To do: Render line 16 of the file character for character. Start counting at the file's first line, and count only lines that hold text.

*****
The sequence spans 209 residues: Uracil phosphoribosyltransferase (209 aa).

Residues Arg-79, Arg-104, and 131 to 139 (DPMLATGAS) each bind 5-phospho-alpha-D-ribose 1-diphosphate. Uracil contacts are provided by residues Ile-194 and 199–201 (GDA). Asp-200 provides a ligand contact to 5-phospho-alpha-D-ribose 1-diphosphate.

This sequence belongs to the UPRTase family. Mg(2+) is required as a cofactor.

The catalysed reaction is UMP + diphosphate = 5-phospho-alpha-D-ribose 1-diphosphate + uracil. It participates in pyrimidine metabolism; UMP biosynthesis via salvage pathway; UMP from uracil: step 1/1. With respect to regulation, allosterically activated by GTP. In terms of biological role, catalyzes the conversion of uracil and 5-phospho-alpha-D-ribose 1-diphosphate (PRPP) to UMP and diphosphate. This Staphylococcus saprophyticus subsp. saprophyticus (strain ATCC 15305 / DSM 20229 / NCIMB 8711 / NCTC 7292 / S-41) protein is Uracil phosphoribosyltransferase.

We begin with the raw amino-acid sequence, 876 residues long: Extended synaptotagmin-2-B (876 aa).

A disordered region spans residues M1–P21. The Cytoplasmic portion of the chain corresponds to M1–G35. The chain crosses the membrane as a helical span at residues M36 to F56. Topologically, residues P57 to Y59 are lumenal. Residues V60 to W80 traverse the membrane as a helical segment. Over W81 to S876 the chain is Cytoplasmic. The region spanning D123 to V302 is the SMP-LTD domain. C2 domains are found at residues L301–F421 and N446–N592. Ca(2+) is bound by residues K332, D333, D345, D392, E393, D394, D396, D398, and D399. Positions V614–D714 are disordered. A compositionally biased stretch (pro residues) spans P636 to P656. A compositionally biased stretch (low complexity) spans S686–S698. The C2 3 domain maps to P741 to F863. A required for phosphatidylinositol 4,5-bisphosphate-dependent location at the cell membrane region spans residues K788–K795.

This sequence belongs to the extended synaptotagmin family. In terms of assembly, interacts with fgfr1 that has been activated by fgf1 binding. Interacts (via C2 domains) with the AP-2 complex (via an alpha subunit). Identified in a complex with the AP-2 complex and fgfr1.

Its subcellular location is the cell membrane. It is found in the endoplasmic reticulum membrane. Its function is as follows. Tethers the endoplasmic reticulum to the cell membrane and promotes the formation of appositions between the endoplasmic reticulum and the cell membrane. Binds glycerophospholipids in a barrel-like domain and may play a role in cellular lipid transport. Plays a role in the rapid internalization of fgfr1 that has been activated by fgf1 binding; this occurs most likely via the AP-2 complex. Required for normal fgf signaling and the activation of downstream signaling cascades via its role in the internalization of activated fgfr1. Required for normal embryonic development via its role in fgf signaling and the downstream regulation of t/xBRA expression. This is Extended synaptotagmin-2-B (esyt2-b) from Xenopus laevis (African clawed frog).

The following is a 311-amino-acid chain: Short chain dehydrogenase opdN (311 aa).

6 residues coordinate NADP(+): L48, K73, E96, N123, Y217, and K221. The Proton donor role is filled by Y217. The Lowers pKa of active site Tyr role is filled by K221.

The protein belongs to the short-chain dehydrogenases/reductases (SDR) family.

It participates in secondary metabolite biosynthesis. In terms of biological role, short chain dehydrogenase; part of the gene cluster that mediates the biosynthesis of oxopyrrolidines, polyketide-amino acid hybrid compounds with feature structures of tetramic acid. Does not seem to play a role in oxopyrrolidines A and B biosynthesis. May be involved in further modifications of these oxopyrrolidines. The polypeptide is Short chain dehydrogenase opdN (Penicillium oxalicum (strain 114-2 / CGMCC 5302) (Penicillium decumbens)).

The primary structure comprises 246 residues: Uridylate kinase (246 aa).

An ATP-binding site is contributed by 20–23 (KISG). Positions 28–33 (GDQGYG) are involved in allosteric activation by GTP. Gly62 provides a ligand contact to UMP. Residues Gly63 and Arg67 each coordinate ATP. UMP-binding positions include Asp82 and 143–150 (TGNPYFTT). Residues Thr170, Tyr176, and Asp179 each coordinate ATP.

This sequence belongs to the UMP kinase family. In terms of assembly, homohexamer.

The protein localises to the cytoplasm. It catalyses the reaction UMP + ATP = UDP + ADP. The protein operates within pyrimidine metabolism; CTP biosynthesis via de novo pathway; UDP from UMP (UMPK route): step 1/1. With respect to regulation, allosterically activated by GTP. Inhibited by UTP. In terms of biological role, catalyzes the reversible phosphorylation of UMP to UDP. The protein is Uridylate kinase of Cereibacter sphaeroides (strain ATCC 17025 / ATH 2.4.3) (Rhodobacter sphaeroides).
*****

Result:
The protein localises to the cytoplasm. It catalyses the reaction UMP + ATP = UDP + ADP. The protein operates within pyrimidine metabolism; CTP biosynthesis via de novo pathway; UDP from UMP (UMPK route): step 1/1. With respect to regulation, allosterically activated by GTP. Inhibited by UTP. In terms of biological role, catalyzes the reversible phosphorylation of UMP to UDP. The protein is Uridylate kinase of Cereibacter sphaeroides (strain ATCC 17025 / ATH 2.4.3) (Rhodobacter sphaeroides).